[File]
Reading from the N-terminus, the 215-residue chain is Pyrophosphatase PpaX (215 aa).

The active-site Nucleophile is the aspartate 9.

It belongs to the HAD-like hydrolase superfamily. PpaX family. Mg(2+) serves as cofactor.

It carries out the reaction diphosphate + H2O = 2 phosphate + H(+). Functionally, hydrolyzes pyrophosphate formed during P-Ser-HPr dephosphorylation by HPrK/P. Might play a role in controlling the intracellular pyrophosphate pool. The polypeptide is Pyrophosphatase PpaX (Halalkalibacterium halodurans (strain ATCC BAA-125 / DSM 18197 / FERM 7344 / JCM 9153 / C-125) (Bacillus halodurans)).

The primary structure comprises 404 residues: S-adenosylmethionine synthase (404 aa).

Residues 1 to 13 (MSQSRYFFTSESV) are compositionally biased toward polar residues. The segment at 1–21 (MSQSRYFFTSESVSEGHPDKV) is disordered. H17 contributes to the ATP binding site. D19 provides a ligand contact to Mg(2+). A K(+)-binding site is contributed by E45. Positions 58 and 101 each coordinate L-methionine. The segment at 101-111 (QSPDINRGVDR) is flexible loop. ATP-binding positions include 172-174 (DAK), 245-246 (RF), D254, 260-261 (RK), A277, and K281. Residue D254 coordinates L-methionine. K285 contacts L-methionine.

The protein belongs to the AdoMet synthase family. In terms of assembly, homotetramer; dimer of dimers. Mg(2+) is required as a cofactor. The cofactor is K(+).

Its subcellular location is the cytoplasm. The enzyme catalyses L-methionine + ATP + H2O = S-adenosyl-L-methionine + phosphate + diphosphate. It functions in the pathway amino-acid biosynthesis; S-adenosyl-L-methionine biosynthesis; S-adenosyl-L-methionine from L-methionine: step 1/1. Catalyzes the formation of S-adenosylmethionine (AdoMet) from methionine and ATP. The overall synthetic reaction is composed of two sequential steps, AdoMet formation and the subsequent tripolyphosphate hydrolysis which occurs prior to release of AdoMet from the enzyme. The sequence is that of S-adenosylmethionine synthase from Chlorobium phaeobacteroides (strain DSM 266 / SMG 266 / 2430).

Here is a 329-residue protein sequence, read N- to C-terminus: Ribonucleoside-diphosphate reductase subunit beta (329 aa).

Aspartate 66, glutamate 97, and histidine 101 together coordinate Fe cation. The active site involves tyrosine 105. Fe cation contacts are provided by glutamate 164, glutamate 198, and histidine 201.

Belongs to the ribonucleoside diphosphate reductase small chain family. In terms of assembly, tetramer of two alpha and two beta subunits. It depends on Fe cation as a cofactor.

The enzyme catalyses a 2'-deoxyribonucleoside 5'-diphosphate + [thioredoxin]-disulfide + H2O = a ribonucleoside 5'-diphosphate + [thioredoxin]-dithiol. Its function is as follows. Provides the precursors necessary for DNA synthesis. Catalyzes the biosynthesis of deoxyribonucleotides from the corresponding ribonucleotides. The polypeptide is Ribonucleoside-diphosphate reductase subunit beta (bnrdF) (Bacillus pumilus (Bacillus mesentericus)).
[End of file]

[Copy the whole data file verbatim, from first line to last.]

Reading from the N-terminus, the 215-residue chain is Pyrophosphatase PpaX (215 aa).

The active-site Nucleophile is the aspartate 9.

It belongs to the HAD-like hydrolase superfamily. PpaX family. Mg(2+) serves as cofactor.

It carries out the reaction diphosphate + H2O = 2 phosphate + H(+). Functionally, hydrolyzes pyrophosphate formed during P-Ser-HPr dephosphorylation by HPrK/P. Might play a role in controlling the intracellular pyrophosphate pool. The polypeptide is Pyrophosphatase PpaX (Halalkalibacterium halodurans (strain ATCC BAA-125 / DSM 18197 / FERM 7344 / JCM 9153 / C-125) (Bacillus halodurans)).

The primary structure comprises 404 residues: S-adenosylmethionine synthase (404 aa).

Residues 1 to 13 (MSQSRYFFTSESV) are compositionally biased toward polar residues. The segment at 1–21 (MSQSRYFFTSESVSEGHPDKV) is disordered. H17 contributes to the ATP binding site. D19 provides a ligand contact to Mg(2+). A K(+)-binding site is contributed by E45. Positions 58 and 101 each coordinate L-methionine. The segment at 101-111 (QSPDINRGVDR) is flexible loop. ATP-binding positions include 172-174 (DAK), 245-246 (RF), D254, 260-261 (RK), A277, and K281. Residue D254 coordinates L-methionine. K285 contacts L-methionine.

The protein belongs to the AdoMet synthase family. In terms of assembly, homotetramer; dimer of dimers. Mg(2+) is required as a cofactor. The cofactor is K(+).

Its subcellular location is the cytoplasm. The enzyme catalyses L-methionine + ATP + H2O = S-adenosyl-L-methionine + phosphate + diphosphate. It functions in the pathway amino-acid biosynthesis; S-adenosyl-L-methionine biosynthesis; S-adenosyl-L-methionine from L-methionine: step 1/1. Catalyzes the formation of S-adenosylmethionine (AdoMet) from methionine and ATP. The overall synthetic reaction is composed of two sequential steps, AdoMet formation and the subsequent tripolyphosphate hydrolysis which occurs prior to release of AdoMet from the enzyme. The sequence is that of S-adenosylmethionine synthase from Chlorobium phaeobacteroides (strain DSM 266 / SMG 266 / 2430).

Here is a 329-residue protein sequence, read N- to C-terminus: Ribonucleoside-diphosphate reductase subunit beta (329 aa).

Aspartate 66, glutamate 97, and histidine 101 together coordinate Fe cation. The active site involves tyrosine 105. Fe cation contacts are provided by glutamate 164, glutamate 198, and histidine 201.

Belongs to the ribonucleoside diphosphate reductase small chain family. In terms of assembly, tetramer of two alpha and two beta subunits. It depends on Fe cation as a cofactor.

The enzyme catalyses a 2'-deoxyribonucleoside 5'-diphosphate + [thioredoxin]-disulfide + H2O = a ribonucleoside 5'-diphosphate + [thioredoxin]-dithiol. Its function is as follows. Provides the precursors necessary for DNA synthesis. Catalyzes the biosynthesis of deoxyribonucleotides from the corresponding ribonucleotides. The polypeptide is Ribonucleoside-diphosphate reductase subunit beta (bnrdF) (Bacillus pumilus (Bacillus mesentericus)).